Obama Sharpens Yuan Criticism After G-20 Nations Let China Off the Hook

President Barack Obama attacked China’s policy of undervaluing its currency minutes after he and other Group of 20 leaders ended a summit that failed to agree on a remedy for trade and investment distortions.

“It is undervalued,” Obama said of the yuan, speaking to reporters in Seoul after the meeting concluded. “And China spends enormous amounts of money intervening in the market to keep it undervalued.”

The G-20 leaders agreed to develop early warning indicators to head off economic turmoil as emergency talks on Ireland’s debt reminded them the recovery from the global financial crisis remains fragile. Obama and his South Korean counterpart, Lee Myung Bak, failed to complete a free-trade agreement.

The two-day gathering was marked by clashes over whether Chinese or U.S. policies were more to blame for economic imbalances that endanger the global recovery. China took aim at the Federal Reserve’s monetary easing, highlighting dangers it said the move posed to financial stability and rejecting policy prescriptions that fault its exchange-rate regime.

“I have to give this round to the Chinese,” said Tim Condon, head of Asian research at ING Groep NV in Singapore. “In an international negotiation like this China has seized on” the easing “to its advantage and managed to deflect any kind of criticism the U.S. might have been able give.”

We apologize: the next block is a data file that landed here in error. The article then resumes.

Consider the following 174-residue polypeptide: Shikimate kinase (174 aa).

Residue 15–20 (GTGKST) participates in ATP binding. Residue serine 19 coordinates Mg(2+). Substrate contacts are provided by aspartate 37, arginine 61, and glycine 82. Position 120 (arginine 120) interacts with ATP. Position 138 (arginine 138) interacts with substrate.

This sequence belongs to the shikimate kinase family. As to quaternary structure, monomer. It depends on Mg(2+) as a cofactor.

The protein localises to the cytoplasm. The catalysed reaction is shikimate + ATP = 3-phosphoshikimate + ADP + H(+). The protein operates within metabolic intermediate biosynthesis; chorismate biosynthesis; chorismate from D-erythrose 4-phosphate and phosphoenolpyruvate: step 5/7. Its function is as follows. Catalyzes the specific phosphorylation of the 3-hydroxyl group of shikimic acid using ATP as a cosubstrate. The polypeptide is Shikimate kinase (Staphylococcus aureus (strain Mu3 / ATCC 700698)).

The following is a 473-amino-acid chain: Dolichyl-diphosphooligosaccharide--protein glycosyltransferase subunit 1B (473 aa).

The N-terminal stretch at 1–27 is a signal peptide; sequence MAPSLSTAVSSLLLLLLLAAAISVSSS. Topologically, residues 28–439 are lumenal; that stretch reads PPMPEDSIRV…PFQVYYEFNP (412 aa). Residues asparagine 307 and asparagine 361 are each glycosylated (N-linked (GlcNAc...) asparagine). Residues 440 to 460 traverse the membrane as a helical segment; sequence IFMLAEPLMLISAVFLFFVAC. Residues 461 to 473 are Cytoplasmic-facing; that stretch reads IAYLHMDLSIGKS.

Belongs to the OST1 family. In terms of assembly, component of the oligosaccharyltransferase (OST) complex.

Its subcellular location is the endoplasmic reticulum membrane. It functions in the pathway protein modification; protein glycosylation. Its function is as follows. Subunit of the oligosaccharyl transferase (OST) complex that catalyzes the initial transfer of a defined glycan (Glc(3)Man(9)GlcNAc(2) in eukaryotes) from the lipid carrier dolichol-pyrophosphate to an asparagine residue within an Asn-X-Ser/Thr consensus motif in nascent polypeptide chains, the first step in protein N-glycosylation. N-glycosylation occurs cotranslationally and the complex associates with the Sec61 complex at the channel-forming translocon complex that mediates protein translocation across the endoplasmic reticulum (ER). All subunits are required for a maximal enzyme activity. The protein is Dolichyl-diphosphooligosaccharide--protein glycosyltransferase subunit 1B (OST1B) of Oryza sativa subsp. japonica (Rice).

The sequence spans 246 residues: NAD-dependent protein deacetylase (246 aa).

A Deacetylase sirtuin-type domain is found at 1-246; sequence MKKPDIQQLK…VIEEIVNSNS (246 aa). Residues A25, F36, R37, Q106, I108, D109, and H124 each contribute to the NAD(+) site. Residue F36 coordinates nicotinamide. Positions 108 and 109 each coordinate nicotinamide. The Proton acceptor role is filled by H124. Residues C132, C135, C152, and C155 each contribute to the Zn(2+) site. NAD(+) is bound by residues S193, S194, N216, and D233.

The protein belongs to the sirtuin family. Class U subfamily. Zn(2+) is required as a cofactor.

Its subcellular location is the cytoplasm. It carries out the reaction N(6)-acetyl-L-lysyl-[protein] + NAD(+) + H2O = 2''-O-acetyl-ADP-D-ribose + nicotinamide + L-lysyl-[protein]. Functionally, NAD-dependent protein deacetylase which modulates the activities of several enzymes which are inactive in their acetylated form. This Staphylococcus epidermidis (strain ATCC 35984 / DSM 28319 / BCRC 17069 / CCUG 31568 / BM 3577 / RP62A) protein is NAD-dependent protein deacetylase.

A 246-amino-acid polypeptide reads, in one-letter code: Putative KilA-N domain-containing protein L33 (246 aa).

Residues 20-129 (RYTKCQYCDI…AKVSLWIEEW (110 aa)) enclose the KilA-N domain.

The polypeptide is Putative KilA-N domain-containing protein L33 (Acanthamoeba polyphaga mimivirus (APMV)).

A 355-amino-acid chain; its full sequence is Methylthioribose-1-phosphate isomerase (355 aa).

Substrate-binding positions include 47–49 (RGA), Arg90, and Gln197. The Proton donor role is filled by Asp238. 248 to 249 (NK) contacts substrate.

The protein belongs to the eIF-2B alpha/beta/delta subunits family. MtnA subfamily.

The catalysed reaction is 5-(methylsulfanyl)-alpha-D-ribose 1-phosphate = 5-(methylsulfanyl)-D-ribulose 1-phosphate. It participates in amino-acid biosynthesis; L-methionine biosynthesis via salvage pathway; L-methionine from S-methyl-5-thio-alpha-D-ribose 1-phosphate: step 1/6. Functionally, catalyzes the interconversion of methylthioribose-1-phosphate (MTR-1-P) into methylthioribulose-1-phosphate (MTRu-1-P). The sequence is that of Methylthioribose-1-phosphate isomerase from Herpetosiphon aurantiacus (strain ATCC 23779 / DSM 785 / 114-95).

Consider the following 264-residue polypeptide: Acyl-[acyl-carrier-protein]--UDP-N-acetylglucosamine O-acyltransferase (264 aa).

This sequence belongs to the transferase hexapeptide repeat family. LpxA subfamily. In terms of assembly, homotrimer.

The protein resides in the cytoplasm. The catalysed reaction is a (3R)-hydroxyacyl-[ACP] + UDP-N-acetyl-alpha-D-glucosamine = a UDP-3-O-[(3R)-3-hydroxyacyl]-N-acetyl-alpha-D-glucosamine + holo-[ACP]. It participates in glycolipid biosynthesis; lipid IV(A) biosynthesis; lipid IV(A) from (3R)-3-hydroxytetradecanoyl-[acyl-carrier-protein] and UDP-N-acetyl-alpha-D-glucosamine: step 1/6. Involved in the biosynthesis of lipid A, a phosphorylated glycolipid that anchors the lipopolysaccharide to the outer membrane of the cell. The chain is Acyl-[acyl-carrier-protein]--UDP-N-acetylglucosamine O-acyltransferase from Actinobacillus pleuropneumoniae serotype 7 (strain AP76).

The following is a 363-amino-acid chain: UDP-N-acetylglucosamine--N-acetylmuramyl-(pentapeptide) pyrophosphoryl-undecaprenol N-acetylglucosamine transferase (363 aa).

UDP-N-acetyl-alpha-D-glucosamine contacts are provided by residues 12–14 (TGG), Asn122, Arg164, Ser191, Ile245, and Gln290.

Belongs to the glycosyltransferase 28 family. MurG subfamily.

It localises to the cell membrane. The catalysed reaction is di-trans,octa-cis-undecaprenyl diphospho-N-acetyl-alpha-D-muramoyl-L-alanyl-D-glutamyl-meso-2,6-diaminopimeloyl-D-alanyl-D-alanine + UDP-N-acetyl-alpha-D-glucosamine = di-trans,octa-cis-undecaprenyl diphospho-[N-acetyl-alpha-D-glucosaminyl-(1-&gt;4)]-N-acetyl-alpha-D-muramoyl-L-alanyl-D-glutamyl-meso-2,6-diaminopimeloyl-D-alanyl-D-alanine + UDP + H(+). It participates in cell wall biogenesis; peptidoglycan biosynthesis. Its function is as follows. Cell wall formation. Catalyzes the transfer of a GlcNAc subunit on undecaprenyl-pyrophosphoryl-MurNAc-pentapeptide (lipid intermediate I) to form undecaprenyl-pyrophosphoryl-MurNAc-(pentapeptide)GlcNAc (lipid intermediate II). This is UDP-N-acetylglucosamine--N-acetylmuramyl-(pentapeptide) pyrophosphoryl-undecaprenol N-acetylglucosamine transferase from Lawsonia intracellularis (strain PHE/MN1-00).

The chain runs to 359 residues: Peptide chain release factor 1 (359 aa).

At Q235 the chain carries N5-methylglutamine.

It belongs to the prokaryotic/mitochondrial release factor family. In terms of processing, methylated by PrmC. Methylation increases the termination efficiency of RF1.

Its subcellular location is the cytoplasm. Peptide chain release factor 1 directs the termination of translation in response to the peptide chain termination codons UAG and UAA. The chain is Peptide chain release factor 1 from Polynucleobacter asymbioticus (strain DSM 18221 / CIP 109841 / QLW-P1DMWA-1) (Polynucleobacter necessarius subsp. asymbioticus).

Obama and Hu have arrived in Japan, where about half of the G-20 leaders will gather again in Yokohama for a weekend meeting of the Asia-Pacific Economic Cooperation forum.

Imbalance Guidelines

Finance ministers from the G-20 will work next year on a set of “indicative guidelines” designed to identify large economic imbalances and the actions needed to fix them, according to a joint statement released as the Seoul summit came to a close. The indicators will be selected with the help of the International Monetary Fund and developed next year when France holds the G-20 presidency, the statement said.

“Uneven growth and widening imbalances are fueling the temptation to diverge from global solutions into uncoordinated actions,” the statement said. “Uncoordinated policy actions will only lead to worse outcomes for all.”

China has $2.65 trillion of foreign currency reserves, more than double any other country. It ran up a $201 billion trade surplus with the U.S. in the first nine months of this year, more than the U.S. deficit with the next seven-largest trading partners combined, according to Commerce Department data.

Cliff Tan, head of emerging-market currency research at Societe Generale SA in Hong Kong, said the summit did nothing to curb what he sees as an inevitable decline in the dollar against emerging-market currencies.

Dollar Weakness

“The Fed will be buying Treasuries next week and I expect the world will continue to try to diversify away from a currency they don’t particularly want more of at present,” Tan said. “And that still means a weaker dollar.”